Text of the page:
Larry: I can imagine. To meet with someone as skilled as Rickson and even be so close to the source of this wonderful art. I’m envious for sure. So you’ve been a coach for a while and have now moved into private lessons, tell me little about why you opted to move away from full class training?

Matt: First I should probably tell you how I got my blue belt…3 times!

Larry: Please do. How did you get it 3 times?

Matt: Well….John and I went to a Royce Gracie seminar in 2007. Royce was an imposing figure, warming up & stretching, stone faced, watching everyone coming in. I had met his brothers Royler & Rolker in Rio the previous year in Brazil on my honeymoon. I was just gonna show him my picture with them, and as I was the only one looking at him he broke out in a big smile & waved me over. He loved the picture & wanted to chat but the seminar had started to fill up. Anyhow, we loved the seminar and I ended up paired off with a young while belt who truthfully seemed to know even less than me. So every time Royce walked by I was dominating him or choking him…no measure of my skill I assure you. At the end he said to John & I “put a blue belt on”. We were over the moon skipping up the road in our innocence. Then we attended a seminar at The Griphouse (must’ve still been 2007) with Rodrigo Gracie (I think) and there was rolling at the end & I got fucking demolished. I wanted to throw the belt in the Clyde! Anyway, fast forward a few years down the line, started again at white belt training with Rick Young a 4 stripe white belt and we go to another seminar with Royce. At the end of the seminar he tells us to ”put a blue belt on” again. He obviously hadn’t remembered me from last time…I now had a beard at this point. Needless to say, it was an honour, but I stuck with the white belt. When I eventually got my blue belt from Rick Young I felt I had really earned it.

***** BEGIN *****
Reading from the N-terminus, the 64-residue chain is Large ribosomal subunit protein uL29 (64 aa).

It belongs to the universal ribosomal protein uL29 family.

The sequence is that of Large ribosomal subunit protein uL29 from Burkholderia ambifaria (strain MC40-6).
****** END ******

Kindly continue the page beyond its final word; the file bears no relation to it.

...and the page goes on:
Larry: That’s a fun story man. You’re definitely a humble guy when it comes to the occasionally gentle art. Looking through your Facebook videos, I can see also you take a lot of stock in being an older grappler and the balance needed to keep training. How has your game in a sense changed through the years?

Matt: It’s taken me a while to accept that I’m not 21 and recover like I’m 81. I try and vary the heavy rolling sessions with stretching, mobility, padwork, bag work, kettlebells and running but occasionally still get it wrong, overdo it & hit the wall. Train smarter not harder. Of course BJJ is out for now, but still use the solo drills for mobility.

Larry: So to circle back what made you move from running full classes to just focusing on private lessons?